Defence Centre Porton Down UK

Staff at Secretive Defence Centre Porton Down Suffer Low Morale and Lack Confidence in Leadership, Survey Reveals

Employees at the government’s secretive laboratory Porton Down suffer from low morale, have worries about pay and lack confidence in its leadership, according to a Labour analysis of a staff survey.

It comes as British scientists working at the world-renowned Defence Science and Technology Laboratory (DSTL) have been at the centre of Britain’s response to the use of the military-grade nerve agent in Salisbury and the poisoning of a former Russian spy.

According to an internal civil service staff survey, just 26 per cent expressed confidence in the decisions made by DSTL’s senior managers while 19 per cent agreed that change is managed well within the organisation.
When asked whether the organisation motivates them to help it achieve its objectives, 33 per cent of those who replied to the annual survey either strongly agreed or agreed.

The results have led to Labour pointing to the survey – conducted at the end of 2017 – as evidence that on the watch of the Conservative government the “morale of defence staff is falling as fast as their budgets are”.

Of those who responded to the survey just 22 per cent added that they believed their pay adequately reflected their job performance while just 15 per cent said their pay was reasonable compared to equivalent professionals working for other employers.

Responses to the survey formed part of the Annual Civil Service People Survey, which measures staff opinion in nearly a hundred public agencies and involves tens of thousands of responses from civil servants.

Labour MP Stephanie Peacock told The Independent: “All this week has shown too clearly, Porton Down is in the front line of developing Britain from attacks like the Salisbury poisoning. But these disturbing results show that even this world-leading laboratory is being undermined by the government’s refusal to invest in our services, with millions of pounds and hundreds of staff axed under the Tories.

“Our scientists are at the global forefront of protecting people here and abroad from chemical and biological warfare or terrorism, and they deserve better.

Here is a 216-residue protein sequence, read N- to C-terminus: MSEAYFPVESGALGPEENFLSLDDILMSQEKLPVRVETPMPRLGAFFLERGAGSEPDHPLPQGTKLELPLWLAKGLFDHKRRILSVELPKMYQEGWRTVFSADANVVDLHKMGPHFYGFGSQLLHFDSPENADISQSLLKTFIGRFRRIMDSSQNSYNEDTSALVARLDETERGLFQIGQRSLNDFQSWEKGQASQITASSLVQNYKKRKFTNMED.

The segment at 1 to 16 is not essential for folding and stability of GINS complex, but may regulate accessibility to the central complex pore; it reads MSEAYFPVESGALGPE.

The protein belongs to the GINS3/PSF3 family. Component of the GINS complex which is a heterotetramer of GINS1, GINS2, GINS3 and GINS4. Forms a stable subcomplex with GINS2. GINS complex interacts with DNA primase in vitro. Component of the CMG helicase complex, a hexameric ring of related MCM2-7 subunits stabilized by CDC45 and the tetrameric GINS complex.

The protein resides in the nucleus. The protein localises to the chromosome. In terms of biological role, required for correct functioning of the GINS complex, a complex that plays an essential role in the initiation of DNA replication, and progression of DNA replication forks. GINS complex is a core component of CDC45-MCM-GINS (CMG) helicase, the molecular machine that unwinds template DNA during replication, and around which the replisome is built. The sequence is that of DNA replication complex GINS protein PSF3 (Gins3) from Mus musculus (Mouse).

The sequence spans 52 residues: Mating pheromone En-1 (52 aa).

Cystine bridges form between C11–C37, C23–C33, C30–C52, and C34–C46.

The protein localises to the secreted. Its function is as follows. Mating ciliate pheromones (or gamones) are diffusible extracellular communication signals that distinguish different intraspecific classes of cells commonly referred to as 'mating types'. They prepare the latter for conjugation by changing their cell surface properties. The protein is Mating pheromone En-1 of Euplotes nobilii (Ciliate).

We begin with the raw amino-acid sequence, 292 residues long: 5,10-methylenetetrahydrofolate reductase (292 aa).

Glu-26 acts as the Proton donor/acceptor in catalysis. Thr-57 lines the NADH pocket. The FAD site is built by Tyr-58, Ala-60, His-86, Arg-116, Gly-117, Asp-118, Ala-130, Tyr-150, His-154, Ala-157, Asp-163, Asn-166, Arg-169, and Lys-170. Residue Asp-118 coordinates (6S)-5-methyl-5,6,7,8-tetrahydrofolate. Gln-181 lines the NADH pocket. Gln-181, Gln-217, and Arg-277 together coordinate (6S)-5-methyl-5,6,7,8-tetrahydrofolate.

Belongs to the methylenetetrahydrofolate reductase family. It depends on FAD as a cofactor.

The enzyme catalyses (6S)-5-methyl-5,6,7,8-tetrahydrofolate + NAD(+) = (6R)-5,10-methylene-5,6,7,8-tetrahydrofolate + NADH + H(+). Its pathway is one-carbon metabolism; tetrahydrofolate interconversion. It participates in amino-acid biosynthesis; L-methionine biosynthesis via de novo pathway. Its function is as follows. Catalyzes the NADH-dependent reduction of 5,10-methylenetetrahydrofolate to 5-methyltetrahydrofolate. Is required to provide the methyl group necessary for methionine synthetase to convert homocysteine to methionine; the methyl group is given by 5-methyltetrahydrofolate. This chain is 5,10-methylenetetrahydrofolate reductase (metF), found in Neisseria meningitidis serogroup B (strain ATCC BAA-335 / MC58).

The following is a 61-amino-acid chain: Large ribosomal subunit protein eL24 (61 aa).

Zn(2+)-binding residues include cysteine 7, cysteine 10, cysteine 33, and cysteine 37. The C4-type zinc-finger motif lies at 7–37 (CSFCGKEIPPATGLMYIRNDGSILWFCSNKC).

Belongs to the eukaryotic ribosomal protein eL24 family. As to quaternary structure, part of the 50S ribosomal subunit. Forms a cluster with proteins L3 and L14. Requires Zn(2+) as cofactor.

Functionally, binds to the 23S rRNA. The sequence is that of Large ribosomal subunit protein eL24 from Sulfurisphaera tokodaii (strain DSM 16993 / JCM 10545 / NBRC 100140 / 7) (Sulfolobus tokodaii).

“The consequence of Tory cuts are now being laid bare. On their watch, the morale of defence staff is falling as fast as their budgets are. When ministers’ own civil servants have no confidence in their leadership, it is clear that the government is letting down the people who work hard to keep us safe.”

But a Conservative defence source replied: “Given their love for the little red book, perhaps it isn’t surprising Labour is now turning to the Kremlin’s playbook for inspiration, using disinformation tactics to try and score cheap political points from a chemical weapons attack on British soil.”

They also highlighted that last month Gavin Williamson, the defence secretary, said the secretive laboratory will receive an extra £48m following its instrumental work in identifying the novichock nerve agent that was used to poison Sergei Skripal and his daughter Yulia.

The source continued: “Just last week the prime minister increased this year’s defence budget by £800m – including an extra £600m to kickstart our nuclear submarine replacement programme, a scheme the Labour leadership wants to axe, putting lives at risk and costing thousands of jobs.

“It is Labour who would leave this country defenceless against the the most deadly of threats at a time when the dangers we face as a country are growing drastically.”

An Ministry of Defence (MoD) spokesperson added: “This is an internal survey that does not make any reference to the secretary of state or ministers.”

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